Browns announce Brock Osweiler as starter for Monday’s preseason game against Giants

CLEVELAND, OH - AUGUST 10: Quarterback Brock Osweiler #17 of the Cleveland Browns escapes outside linebacker Hau'oli Kikaha #44 of the New Orleans Saints during the first quarter of a preseason game at FirstEnergy Stadium on August 10, 2017 in Cleveland, Ohio. (Photo by Jason Miller/Getty Images)

CLEVELAND —  The Cleveland Browns announced Wednesday that Brock Osweiler will be the starter for the team’s preseason game against the New York Giants this coming Monday at FirstEnergy Stadium.

Osweiler will be followed by DeShone Kizer, then Cody Kessler.

The Browns beat the Saints in their first preseason game last week.

As for the start of the regular season, Pro Bowl left tackle Joe Thomas believes Osweiler will start the season opener on Sept. 10 against Pittsburgh.

“I could be totally wrong,” Thomas said Wednesday. “I might be going out on a limb here, but I think they’re grooming Brock to be the starter in Week 1 based on what I’ve seen.”

Thomas has seen it all — and then some — during 10 seasons with Cleveland. He’s witnessed the Browns bungle enough quarterback decisions that he’s hoping the team gets it right this time.

His preference is for the Browns to show patience and not rush rookie DeShone Kizer, the second-round pick who has had an impressive camp and rallied the team to a win in his exhibition debut. Kizer, a second-round pick from Notre Dame, could very well be ready, but Thomas feels the more prudent approach is to let him learn while watching Osweiler.

“It is a competition, but I would expect Brock to win because of his experience,” he said. “And a rookie quarterback is the hardest position to get ready to play in your first year. So there’s no doubt he (Kizer) could win the competition. I definitely would expect probably Brock to win it just because my personal philosophy is as a quarterback it takes at least two or three years to have a basic level of understanding of NFL defenses and offenses to be able to operate proficiently out there on the field, especially in Week 1.”

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Coach Hue Jackson is giving Osweiler a second straight preseason start when the Browns host the New York Giants on Monday night.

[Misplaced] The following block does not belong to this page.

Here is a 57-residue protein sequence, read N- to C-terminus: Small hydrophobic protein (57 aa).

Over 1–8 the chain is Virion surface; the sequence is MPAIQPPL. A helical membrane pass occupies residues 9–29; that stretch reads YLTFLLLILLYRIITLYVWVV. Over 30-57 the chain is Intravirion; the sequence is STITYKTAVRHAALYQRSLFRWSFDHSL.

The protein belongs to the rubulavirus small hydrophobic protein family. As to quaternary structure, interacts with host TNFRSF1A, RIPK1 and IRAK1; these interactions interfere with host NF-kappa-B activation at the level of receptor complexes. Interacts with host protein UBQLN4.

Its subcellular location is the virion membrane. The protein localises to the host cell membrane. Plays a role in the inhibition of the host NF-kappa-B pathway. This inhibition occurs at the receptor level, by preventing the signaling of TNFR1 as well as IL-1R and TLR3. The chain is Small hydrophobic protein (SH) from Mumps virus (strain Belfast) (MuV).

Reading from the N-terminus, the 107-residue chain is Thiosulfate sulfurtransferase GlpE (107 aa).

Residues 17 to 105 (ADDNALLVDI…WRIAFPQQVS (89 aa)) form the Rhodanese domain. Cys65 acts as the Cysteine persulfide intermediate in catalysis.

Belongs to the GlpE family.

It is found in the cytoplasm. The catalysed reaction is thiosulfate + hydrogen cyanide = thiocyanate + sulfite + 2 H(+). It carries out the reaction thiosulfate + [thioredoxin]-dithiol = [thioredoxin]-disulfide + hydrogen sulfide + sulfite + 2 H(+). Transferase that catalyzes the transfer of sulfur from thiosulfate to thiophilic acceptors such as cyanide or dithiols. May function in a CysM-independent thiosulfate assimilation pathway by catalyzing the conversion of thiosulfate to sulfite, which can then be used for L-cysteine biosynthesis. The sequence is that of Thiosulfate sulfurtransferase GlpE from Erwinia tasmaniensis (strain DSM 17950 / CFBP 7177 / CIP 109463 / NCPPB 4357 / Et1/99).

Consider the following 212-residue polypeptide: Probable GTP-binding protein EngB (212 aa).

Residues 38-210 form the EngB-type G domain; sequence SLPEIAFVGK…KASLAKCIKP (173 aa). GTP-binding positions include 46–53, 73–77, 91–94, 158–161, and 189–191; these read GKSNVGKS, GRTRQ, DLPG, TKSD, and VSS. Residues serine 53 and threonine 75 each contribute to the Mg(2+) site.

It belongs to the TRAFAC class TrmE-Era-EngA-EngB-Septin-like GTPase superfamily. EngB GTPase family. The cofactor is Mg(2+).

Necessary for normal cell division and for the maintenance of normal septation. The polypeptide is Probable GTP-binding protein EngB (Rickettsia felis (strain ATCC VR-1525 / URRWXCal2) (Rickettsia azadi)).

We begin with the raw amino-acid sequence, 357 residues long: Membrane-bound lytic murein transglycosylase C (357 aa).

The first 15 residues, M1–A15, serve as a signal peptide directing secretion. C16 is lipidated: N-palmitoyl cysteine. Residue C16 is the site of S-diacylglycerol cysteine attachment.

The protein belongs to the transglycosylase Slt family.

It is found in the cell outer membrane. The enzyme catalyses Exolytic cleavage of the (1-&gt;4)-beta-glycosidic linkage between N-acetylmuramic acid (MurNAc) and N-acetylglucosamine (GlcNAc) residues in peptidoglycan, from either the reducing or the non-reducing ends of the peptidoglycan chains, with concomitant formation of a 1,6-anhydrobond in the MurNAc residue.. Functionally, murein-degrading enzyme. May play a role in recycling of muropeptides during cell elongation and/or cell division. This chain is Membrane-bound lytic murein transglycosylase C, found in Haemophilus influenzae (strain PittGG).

As a team leader and 10-time Pro Bowler, Thomas has opinions that matter greatly to Jackson. He often consults with him on major decisions, and Thomas said that “99 times out of 100 we’re on the same page, because everybody’s out there at practice, everybody’s watching the film, it becomes pretty clear on the direction of the decisions that he’s going to make.”

Osweiler’s rise from a Houston reject to likely starter may be improbable, but Thomas has been impressed with the way the veteran has gone about his business.

He may have been a longshot, but Osweiler, who went 8-6 last season as a starter before the Texans traded him in March, has displayed all the characteristics Thomas wants in a starter.
“He’s got the ‘it’ factor when it comes to being a quarterback,” Thomas said. “He’s got the leadership and the understanding and the communication skills that it takes to be a starting quarterback.

“When he’s in the game and when he’s in the practice, it’s got that feel of an NFL quarterback. He calls the play with enthusiasm and gets everybody to the line of scrimmage quickly, gets everybody organized. He gets the ball, he drops back, he throws the ball on time to where it’s supposed to be thrown.

“It’s not always perfect, but that is like the minimum that you have to have to be a good starting quarterback in the NFL. If you can’t do that, you can’t play in the NFL.”
Kizer’s day will arrive. Thomas just hopes it’s not anytime soon.

While he’s got all the tools: size, smarts, pedigree and a big arm, Kizer lacks experience. And as far as Thomas is concerned, there’s no way to accelerate the time needed to learn.
It’s challenging to be patient, especially for a team that’s coveted a franchise quarterback for two decades. But Thomas feels pushing Kizer along too quickly could backfire.

“Just because DeShone may be good in a few years doesn’t mean you want to throw him in before he’s ready,” he said. “I’ve been on teams where they throw a guy in there because he’s a first-round pick or he’s the guy that the front office says well you’ve got to play this guy and it doesn’t always work out for the player or the team. The team ends up usually losing and the player loses confidence in himself because they’re just not ready.

“So while I think DeShone’s done an amazing job and he’s exceeded most people’s expectations, that doesn’t necessarily just mean he’s ready to be the starter tomorrow.
“There’s still a lot of work that needs to be done before I think he’s ready and you don’t want to see a guy lose his confidence and lose his swagger by being played before he’s ready.”